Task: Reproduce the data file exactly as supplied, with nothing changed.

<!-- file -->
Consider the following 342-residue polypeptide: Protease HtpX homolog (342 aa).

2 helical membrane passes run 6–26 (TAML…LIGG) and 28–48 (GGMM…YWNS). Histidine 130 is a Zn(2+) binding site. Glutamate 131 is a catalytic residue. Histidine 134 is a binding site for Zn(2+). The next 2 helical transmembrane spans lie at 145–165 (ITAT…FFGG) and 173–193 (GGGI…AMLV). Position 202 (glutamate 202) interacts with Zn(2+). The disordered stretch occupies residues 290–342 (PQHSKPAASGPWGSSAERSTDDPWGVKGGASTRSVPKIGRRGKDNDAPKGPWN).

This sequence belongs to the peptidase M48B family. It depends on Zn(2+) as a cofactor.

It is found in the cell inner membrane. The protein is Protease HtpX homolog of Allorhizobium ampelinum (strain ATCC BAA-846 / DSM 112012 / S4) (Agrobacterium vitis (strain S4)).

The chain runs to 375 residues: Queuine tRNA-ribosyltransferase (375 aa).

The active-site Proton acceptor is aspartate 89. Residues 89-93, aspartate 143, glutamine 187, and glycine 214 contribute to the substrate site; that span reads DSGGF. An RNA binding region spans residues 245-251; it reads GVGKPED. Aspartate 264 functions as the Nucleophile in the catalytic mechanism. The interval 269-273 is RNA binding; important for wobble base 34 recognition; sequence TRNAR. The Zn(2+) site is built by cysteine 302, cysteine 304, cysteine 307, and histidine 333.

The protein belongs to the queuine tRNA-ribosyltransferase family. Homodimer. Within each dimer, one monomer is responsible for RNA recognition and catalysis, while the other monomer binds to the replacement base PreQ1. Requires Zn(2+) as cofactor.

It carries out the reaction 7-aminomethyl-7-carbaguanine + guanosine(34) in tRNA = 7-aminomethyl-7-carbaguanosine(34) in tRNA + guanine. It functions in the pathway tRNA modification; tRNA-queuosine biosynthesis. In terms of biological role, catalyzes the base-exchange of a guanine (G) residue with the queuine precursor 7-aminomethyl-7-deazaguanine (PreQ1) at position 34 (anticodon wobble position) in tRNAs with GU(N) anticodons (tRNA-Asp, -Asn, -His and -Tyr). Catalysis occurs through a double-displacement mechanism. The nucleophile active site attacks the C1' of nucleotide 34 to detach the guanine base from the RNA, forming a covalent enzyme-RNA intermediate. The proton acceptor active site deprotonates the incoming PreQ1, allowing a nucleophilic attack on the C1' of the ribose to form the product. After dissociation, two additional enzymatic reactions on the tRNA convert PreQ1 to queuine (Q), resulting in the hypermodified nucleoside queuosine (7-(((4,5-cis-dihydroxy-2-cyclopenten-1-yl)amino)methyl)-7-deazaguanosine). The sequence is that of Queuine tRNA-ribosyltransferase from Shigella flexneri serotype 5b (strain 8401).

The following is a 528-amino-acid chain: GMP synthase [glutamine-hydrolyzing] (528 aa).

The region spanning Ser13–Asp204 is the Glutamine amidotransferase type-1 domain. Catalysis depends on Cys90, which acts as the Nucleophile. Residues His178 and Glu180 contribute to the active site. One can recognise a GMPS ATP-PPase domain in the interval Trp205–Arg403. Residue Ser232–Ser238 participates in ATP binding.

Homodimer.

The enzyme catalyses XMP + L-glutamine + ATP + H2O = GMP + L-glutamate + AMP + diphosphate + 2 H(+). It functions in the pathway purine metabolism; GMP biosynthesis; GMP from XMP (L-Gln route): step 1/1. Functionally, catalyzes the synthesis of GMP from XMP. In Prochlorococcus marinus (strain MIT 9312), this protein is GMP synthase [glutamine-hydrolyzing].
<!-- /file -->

Consider the following 342-residue polypeptide: Protease HtpX homolog (342 aa).

2 helical membrane passes run 6–26 (TAML…LIGG) and 28–48 (GGMM…YWNS). Histidine 130 is a Zn(2+) binding site. Glutamate 131 is a catalytic residue. Histidine 134 is a binding site for Zn(2+). The next 2 helical transmembrane spans lie at 145–165 (ITAT…FFGG) and 173–193 (GGGI…AMLV). Position 202 (glutamate 202) interacts with Zn(2+). The disordered stretch occupies residues 290–342 (PQHSKPAASGPWGSSAERSTDDPWGVKGGASTRSVPKIGRRGKDNDAPKGPWN).

This sequence belongs to the peptidase M48B family. It depends on Zn(2+) as a cofactor.

It is found in the cell inner membrane. The protein is Protease HtpX homolog of Allorhizobium ampelinum (strain ATCC BAA-846 / DSM 112012 / S4) (Agrobacterium vitis (strain S4)).

The chain runs to 375 residues: Queuine tRNA-ribosyltransferase (375 aa).

The active-site Proton acceptor is aspartate 89. Residues 89-93, aspartate 143, glutamine 187, and glycine 214 contribute to the substrate site; that span reads DSGGF. An RNA binding region spans residues 245-251; it reads GVGKPED. Aspartate 264 functions as the Nucleophile in the catalytic mechanism. The interval 269-273 is RNA binding; important for wobble base 34 recognition; sequence TRNAR. The Zn(2+) site is built by cysteine 302, cysteine 304, cysteine 307, and histidine 333.

The protein belongs to the queuine tRNA-ribosyltransferase family. Homodimer. Within each dimer, one monomer is responsible for RNA recognition and catalysis, while the other monomer binds to the replacement base PreQ1. Requires Zn(2+) as cofactor.

It carries out the reaction 7-aminomethyl-7-carbaguanine + guanosine(34) in tRNA = 7-aminomethyl-7-carbaguanosine(34) in tRNA + guanine. It functions in the pathway tRNA modification; tRNA-queuosine biosynthesis. In terms of biological role, catalyzes the base-exchange of a guanine (G) residue with the queuine precursor 7-aminomethyl-7-deazaguanine (PreQ1) at position 34 (anticodon wobble position) in tRNAs with GU(N) anticodons (tRNA-Asp, -Asn, -His and -Tyr). Catalysis occurs through a double-displacement mechanism. The nucleophile active site attacks the C1' of nucleotide 34 to detach the guanine base from the RNA, forming a covalent enzyme-RNA intermediate. The proton acceptor active site deprotonates the incoming PreQ1, allowing a nucleophilic attack on the C1' of the ribose to form the product. After dissociation, two additional enzymatic reactions on the tRNA convert PreQ1 to queuine (Q), resulting in the hypermodified nucleoside queuosine (7-(((4,5-cis-dihydroxy-2-cyclopenten-1-yl)amino)methyl)-7-deazaguanosine). The sequence is that of Queuine tRNA-ribosyltransferase from Shigella flexneri serotype 5b (strain 8401).

The following is a 528-amino-acid chain: GMP synthase [glutamine-hydrolyzing] (528 aa).

The region spanning Ser13–Asp204 is the Glutamine amidotransferase type-1 domain. Catalysis depends on Cys90, which acts as the Nucleophile. Residues His178 and Glu180 contribute to the active site. One can recognise a GMPS ATP-PPase domain in the interval Trp205–Arg403. Residue Ser232–Ser238 participates in ATP binding.

Homodimer.

The enzyme catalyses XMP + L-glutamine + ATP + H2O = GMP + L-glutamate + AMP + diphosphate + 2 H(+). It functions in the pathway purine metabolism; GMP biosynthesis; GMP from XMP (L-Gln route): step 1/1. Functionally, catalyzes the synthesis of GMP from XMP. In Prochlorococcus marinus (strain MIT 9312), this protein is GMP synthase [glutamine-hydrolyzing].